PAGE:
Fri, Aug 25, 2006 - Page 3 News List

DPP figures call for ceasefire with Shih

LET HIM BE The DPP's candidate for Kaohsiung mayor said that lawmakers should respect Shih Ming-teh's right to protest, even if they don't agree with his actions

By Shih Hsiu-chuan  /  STAFF REPORTER

Presbyterian reverends Chen Yu-chuen, left, Kao Chun-ming, center, and Chang Teh-chien pray at a press conference yesterday that Taiwan will not be engulfed in a crisis created by the stand-off between the pan-blue and pan-green camps. The trio also called on Shih Ming-teh and the participants in his campaign to unseat President Chen Shui-bian to show their love and care for the nation.

PHOTO: LIAO CHEN-HUEI, TAIPEI TIMES

After a number of Democratic Progressive Party (DPP) lawmakers launched a volley of verbal abuse at former party chairman Shih Ming-teh (施明德) in recent days, several DPP figures yesterday called on party members to cease their personal attacks.

"I don't agree with our DPP comrades' criticism of Shih's personal character, even though I disagree with Shih's campaign to oust the president," said Chen Chu (陳菊), the party's candidate for December's Kaohsiung City mayoral election.

Chen, a close friend of Shih, made the remarks at a press conference where she presented an open letter to Shih, who is behind a sit-in protest aimed at ousting the president.

She urged the party to "tolerate" Shih's right to do and say what he wants.

"The DPP should put up with Shih's sit-in protest for half a month, one month, or however long he wants it to go on," she said.

Chen made two points in support of her argument.

"To collect more than NT$ 100 million [US$3.1 million] in such a short time means that there are actually a great number of people who are unhappy with the DPP. We have to face up to their indignation, which is what a ruling party should do."

"Also, people have the right to express their indignation with the government. We have to defend that right because it was what we stood for in the past -- even to the extent of going to prison" she added.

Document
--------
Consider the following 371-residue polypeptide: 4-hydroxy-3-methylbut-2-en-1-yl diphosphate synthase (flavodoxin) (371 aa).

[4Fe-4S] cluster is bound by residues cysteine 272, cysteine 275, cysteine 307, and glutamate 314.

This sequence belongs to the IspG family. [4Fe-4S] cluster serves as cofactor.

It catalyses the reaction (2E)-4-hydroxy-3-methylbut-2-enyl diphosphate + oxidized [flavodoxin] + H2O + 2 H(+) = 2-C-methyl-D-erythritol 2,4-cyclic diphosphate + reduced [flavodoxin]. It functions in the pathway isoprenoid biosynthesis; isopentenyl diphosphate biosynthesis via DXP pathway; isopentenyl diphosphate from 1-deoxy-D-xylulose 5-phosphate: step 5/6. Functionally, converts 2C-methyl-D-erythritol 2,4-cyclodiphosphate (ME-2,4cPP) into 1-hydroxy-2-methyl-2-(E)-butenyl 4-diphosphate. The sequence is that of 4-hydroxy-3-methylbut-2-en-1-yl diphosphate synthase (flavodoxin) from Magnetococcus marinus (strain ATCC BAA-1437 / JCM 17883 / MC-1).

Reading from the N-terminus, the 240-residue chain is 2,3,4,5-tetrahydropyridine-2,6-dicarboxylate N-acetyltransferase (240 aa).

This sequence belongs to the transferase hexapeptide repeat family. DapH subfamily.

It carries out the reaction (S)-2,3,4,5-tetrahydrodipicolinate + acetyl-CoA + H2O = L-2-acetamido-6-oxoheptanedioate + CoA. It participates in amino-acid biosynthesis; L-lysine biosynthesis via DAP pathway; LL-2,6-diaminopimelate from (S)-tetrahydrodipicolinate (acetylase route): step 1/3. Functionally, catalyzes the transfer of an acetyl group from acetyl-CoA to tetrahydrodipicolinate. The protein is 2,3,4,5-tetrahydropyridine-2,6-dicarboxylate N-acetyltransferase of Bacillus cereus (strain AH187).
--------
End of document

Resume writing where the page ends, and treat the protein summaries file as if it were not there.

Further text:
Chen and Shih were both arrested and jailed following the Formosa Incident in 1979, in which the Chinese Nationalist Party (KMT) government cracked down on a rally organized by pro-democracy dissidents.

Ever since Shih launched his campaign demanding the president's resignation, a number of DPP lawmakers have criticized him for being a tool of the pan-blue camp in their bid to topple the president.

Calling Shih her "eternal older brother," Chen said she had no doubt that he had changed his political position, but urged him to call off his campaign.

Chen said that the media would not portray Shih as a hero if he succeeded in forcing the president from office.

"I want to remind Shih that there are no heroes in a democratic society. There are only people. Taiwan doesn't need a revolution," Chen said. "Now that the president is elected through a democratic system, we have to resort to the methods of recall or impeachment to demand the president's resignation," Chen said.

DPP Legislator Lin Cho-shui (林濁水) also urged party members not to attack Shih's personal character, which he said would only make the situation worse.

"It's cruel to have Shih's ex-wife make accusations and expose the letter Shih wrote during his incarceration asking for forgiveness," Lin said.

He said that people who didn't dedicate themselves to opposing the authoritarian regime during the martial law period should not criticize Shih at this time.

"As politicians, those who oppose Shih's efforts to oust the president should challenge him with political arguments, rather than talking about his personal affairs," he added.

In other developments, despite KMT Chairman's Ma Ying-jeou's (馬英九) announcement that the party would not take part in Shih's campaign to avoid confrontation between the pan-green and pan-blue camps, a group of KMT lawmakers said that they would participate anyway.

The lawmakers said they would participate as individuals.

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